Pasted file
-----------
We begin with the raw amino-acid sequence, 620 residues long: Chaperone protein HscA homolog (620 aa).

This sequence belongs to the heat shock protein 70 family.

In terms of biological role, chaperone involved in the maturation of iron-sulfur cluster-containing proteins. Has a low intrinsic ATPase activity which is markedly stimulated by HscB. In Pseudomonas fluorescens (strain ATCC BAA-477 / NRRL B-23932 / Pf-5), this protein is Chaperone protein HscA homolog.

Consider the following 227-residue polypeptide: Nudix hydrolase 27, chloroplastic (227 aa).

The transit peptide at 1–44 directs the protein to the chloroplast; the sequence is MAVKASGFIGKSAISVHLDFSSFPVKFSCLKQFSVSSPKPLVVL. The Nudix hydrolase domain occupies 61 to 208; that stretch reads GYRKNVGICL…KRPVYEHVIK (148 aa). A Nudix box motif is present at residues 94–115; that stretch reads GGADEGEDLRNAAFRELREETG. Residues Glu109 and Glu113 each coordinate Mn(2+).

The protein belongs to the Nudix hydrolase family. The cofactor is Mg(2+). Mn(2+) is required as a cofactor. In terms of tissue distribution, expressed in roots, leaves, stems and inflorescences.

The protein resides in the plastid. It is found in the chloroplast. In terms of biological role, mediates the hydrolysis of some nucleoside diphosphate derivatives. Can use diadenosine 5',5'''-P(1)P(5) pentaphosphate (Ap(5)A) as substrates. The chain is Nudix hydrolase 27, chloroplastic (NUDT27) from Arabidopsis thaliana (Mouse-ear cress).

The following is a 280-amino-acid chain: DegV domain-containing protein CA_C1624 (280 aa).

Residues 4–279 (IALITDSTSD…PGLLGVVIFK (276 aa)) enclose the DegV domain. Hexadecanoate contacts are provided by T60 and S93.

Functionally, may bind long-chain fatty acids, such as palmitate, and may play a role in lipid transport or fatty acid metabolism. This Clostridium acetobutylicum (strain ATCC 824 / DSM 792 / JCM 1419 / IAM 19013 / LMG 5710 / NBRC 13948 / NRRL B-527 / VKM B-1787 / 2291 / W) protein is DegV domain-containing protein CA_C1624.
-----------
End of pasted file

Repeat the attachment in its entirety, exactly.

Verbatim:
We begin with the raw amino-acid sequence, 620 residues long: Chaperone protein HscA homolog (620 aa).

This sequence belongs to the heat shock protein 70 family.

In terms of biological role, chaperone involved in the maturation of iron-sulfur cluster-containing proteins. Has a low intrinsic ATPase activity which is markedly stimulated by HscB. In Pseudomonas fluorescens (strain ATCC BAA-477 / NRRL B-23932 / Pf-5), this protein is Chaperone protein HscA homolog.

Consider the following 227-residue polypeptide: Nudix hydrolase 27, chloroplastic (227 aa).

The transit peptide at 1–44 directs the protein to the chloroplast; the sequence is MAVKASGFIGKSAISVHLDFSSFPVKFSCLKQFSVSSPKPLVVL. The Nudix hydrolase domain occupies 61 to 208; that stretch reads GYRKNVGICL…KRPVYEHVIK (148 aa). A Nudix box motif is present at residues 94–115; that stretch reads GGADEGEDLRNAAFRELREETG. Residues Glu109 and Glu113 each coordinate Mn(2+).

The protein belongs to the Nudix hydrolase family. The cofactor is Mg(2+). Mn(2+) is required as a cofactor. In terms of tissue distribution, expressed in roots, leaves, stems and inflorescences.

The protein resides in the plastid. It is found in the chloroplast. In terms of biological role, mediates the hydrolysis of some nucleoside diphosphate derivatives. Can use diadenosine 5',5'''-P(1)P(5) pentaphosphate (Ap(5)A) as substrates. The chain is Nudix hydrolase 27, chloroplastic (NUDT27) from Arabidopsis thaliana (Mouse-ear cress).

The following is a 280-amino-acid chain: DegV domain-containing protein CA_C1624 (280 aa).

Residues 4–279 (IALITDSTSD…PGLLGVVIFK (276 aa)) enclose the DegV domain. Hexadecanoate contacts are provided by T60 and S93.

Functionally, may bind long-chain fatty acids, such as palmitate, and may play a role in lipid transport or fatty acid metabolism. This Clostridium acetobutylicum (strain ATCC 824 / DSM 792 / JCM 1419 / IAM 19013 / LMG 5710 / NBRC 13948 / NRRL B-527 / VKM B-1787 / 2291 / W) protein is DegV domain-containing protein CA_C1624.